Remember back in the day when Facebook was all the rage? How everyone wanted to be a part of the social networking site and that there was never a sense of disgust with it?
Yes, some thought there was some over-sharing, but that was each individual's choice and at the end of the day, no one was forcing you to do any of it. Well, the days of Facebook's innocence are long gone, though their latest misstep is one that is as inexcusable as it is puzzling.
Because while their efforts to poll people in hopes of making the site better are admirable, certain questions need not be asked and, perhaps more importantly, do not have multiple right answers.
Some questions do not need to be asked
As Facebook continues to grapple with its role in spreading fake news and cultivating a toxic online environment, it has taken steps to try and combat the very things that have turned people away from the site. One such way they have tried to improve is by seeking our input by way of polls. Most of the time, the questions aren't all that notable, and it's possible you've never even bothered to vote in one.
But as one Facebook user learned, not every poll question should be answered. In fact, not every poll question should have to be answered because the answer is obvious.
Like, for instance, whether or not pedophilia should be allowed on the platform. Yes, that is exactly what happened.
Facebook user Jonathan Haynes tweeted that the survey went to him, and he was shocked at not only the question, but the answers he had to choose from.
And asked this … and I’m like, er wait it making it secret the best Facebook can offer here? Not, y’know, calling the police? pic.twitter.com/t2UZuKalfk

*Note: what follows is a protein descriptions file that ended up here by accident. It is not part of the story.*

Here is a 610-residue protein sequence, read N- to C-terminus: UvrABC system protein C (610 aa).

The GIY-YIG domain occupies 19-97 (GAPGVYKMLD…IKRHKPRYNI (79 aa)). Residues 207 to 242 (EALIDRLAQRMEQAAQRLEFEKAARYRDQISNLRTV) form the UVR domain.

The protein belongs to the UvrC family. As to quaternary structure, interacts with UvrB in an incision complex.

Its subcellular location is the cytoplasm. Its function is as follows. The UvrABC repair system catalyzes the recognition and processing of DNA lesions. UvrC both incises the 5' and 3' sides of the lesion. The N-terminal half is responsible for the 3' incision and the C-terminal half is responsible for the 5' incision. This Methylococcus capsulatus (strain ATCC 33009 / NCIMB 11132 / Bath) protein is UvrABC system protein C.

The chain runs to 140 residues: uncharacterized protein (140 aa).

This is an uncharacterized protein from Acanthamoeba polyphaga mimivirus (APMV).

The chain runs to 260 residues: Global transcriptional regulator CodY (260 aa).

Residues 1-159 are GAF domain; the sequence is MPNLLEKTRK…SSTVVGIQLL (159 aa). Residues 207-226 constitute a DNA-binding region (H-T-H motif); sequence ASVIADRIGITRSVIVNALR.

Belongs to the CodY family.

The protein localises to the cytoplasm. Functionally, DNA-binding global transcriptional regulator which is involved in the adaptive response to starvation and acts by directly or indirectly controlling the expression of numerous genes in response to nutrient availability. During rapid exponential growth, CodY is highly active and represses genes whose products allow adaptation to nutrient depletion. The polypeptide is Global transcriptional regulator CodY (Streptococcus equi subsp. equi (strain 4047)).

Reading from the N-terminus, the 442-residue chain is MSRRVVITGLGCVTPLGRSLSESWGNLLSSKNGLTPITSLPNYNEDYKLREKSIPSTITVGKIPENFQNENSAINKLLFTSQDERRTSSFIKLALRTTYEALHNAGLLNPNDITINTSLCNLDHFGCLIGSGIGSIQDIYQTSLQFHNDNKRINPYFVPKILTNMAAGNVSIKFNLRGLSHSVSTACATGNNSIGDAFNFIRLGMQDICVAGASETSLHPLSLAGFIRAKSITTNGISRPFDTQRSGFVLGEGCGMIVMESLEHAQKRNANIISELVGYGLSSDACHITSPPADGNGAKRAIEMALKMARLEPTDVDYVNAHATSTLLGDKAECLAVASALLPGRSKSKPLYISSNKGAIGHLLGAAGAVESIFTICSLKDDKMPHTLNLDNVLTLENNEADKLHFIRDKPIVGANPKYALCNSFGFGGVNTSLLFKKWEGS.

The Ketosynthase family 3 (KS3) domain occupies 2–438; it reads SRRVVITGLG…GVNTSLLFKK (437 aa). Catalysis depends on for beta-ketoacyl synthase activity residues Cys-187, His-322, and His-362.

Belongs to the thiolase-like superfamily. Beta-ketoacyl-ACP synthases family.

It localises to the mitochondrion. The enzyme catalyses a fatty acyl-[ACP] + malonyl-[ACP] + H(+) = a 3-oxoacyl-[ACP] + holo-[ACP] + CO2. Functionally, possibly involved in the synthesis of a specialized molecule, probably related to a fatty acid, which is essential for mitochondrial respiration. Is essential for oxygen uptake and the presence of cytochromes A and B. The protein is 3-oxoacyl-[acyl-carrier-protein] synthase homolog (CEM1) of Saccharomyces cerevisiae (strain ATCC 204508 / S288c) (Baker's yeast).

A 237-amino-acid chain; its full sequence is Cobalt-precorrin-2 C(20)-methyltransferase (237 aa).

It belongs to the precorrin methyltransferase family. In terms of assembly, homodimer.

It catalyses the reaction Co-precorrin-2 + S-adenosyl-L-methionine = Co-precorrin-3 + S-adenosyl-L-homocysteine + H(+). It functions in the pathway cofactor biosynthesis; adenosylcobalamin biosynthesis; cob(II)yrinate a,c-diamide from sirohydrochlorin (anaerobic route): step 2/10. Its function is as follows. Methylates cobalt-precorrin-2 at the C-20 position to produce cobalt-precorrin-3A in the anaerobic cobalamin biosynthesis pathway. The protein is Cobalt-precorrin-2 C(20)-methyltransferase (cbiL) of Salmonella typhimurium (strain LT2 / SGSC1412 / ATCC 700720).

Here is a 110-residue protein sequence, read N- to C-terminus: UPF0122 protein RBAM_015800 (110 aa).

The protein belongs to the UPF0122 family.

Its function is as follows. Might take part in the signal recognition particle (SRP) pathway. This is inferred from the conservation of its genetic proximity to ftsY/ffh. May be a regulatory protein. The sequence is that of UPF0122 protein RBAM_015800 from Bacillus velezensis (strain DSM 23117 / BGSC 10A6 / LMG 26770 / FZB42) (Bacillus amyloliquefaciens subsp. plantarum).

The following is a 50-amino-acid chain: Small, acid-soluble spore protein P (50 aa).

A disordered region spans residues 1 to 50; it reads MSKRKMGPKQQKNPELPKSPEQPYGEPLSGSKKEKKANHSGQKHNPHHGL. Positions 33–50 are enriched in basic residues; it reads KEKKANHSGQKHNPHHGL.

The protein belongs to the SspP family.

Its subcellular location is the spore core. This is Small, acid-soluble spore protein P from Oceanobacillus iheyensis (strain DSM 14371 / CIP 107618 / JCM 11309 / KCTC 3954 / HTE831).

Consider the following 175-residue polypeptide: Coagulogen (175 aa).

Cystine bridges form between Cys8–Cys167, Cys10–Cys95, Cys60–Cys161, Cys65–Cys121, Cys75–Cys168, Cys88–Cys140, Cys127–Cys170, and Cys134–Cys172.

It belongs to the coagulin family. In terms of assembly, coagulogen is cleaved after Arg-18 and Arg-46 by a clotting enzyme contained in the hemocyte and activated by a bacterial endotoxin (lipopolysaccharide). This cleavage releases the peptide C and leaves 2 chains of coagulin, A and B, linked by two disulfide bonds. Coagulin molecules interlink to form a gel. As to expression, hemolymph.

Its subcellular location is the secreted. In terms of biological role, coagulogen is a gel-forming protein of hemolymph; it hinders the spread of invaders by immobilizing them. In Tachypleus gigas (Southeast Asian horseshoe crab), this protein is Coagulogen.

— Jonathan Haynes (@JonathanHaynes) March 4, 2018
Facebook then asked how it should handle the topic, with answers ranging from Facebook deciding the rules on its own to having external experts or the site's users make the call.
Aside from the fact that this very topic is one people would rather not even have to think about, certain things should just never have to be asked. There is only one right answer, so it is understandable that Haynes -- or anyone else who may have received the survey, actually -- would be upset and dismayed.
Made aware of the issue, Guy Rosen, who is the VP of Product for Facebook, responded.
We run surveys to understand how the community thinks about how we set policies. But this kind of activity is and will always be completely unacceptable on FB. We regularly work with authorities if identified. It shouldn't have been part of this survey. That was a mistake.
— Guy Rosen (@guyro) March 4, 2018
While Rosen's response is reasonable, it is plenty fair to wonder how this happened in the first place. No doubt Facebook is busy polling people on a variety of topics, some of which may even be a bit controversial. But this one went to an entirely different level, one that the site should have never even come close to approaching.
In other creepy Facebook news
The thing about Facebook is that in using it, we provide the social media site with a lot of information about us. Photos, relationships, status updates, messages -- we're always giving the site something. Turns out, it is all available in a downloadable file. Click here to learn more.